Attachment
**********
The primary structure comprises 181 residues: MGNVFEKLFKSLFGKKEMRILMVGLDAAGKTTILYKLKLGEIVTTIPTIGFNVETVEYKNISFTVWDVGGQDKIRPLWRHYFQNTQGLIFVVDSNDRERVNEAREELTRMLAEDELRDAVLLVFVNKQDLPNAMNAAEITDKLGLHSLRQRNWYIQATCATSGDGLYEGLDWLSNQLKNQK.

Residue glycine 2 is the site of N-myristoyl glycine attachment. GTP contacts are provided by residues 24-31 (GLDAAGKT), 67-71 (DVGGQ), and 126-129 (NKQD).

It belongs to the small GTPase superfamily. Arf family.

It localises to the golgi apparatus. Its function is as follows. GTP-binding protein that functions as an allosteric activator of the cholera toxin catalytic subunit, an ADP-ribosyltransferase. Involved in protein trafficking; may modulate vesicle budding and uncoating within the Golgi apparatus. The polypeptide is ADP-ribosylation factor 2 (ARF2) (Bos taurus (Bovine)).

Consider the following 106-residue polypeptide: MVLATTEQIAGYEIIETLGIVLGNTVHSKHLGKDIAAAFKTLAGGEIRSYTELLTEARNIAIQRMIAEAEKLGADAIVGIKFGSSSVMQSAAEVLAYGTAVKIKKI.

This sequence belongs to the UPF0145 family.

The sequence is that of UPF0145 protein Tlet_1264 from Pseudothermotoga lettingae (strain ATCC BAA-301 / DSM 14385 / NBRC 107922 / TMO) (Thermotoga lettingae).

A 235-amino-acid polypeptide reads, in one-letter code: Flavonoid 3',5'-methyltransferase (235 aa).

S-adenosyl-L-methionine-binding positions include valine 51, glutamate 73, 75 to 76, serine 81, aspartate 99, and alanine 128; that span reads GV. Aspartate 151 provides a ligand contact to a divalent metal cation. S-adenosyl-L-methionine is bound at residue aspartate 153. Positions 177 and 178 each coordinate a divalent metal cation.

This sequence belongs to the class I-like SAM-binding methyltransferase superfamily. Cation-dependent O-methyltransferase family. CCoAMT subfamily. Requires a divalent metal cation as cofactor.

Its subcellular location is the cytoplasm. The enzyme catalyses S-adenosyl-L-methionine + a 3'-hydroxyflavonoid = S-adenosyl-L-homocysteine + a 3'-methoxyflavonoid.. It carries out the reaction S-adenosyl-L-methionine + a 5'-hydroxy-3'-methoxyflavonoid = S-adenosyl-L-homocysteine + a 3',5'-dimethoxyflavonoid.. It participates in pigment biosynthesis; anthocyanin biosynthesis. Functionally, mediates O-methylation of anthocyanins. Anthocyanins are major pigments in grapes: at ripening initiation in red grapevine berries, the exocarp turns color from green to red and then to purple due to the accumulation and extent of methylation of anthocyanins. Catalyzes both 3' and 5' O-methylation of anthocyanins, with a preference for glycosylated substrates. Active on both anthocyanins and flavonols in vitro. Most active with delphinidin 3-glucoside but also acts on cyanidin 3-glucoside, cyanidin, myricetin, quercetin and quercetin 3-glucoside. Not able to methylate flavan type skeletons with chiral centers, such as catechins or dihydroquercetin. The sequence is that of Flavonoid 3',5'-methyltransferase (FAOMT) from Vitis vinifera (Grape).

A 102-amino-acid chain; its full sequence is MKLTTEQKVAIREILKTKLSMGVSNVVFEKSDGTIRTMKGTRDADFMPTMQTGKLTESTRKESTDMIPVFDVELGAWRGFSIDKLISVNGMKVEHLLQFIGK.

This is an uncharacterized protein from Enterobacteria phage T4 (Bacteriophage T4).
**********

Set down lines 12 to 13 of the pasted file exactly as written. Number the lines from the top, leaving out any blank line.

A 102-amino-acid chain; its full sequence is MKLTTEQKVAIREILKTKLSMGVSNVVFEKSDGTIRTMKGTRDADFMPTMQTGKLTESTRKESTDMIPVFDVELGAWRGFSIDKLISVNGMKVEHLLQFIGK.

This is an uncharacterized protein from Enterobacteria phage T4 (Bacteriophage T4).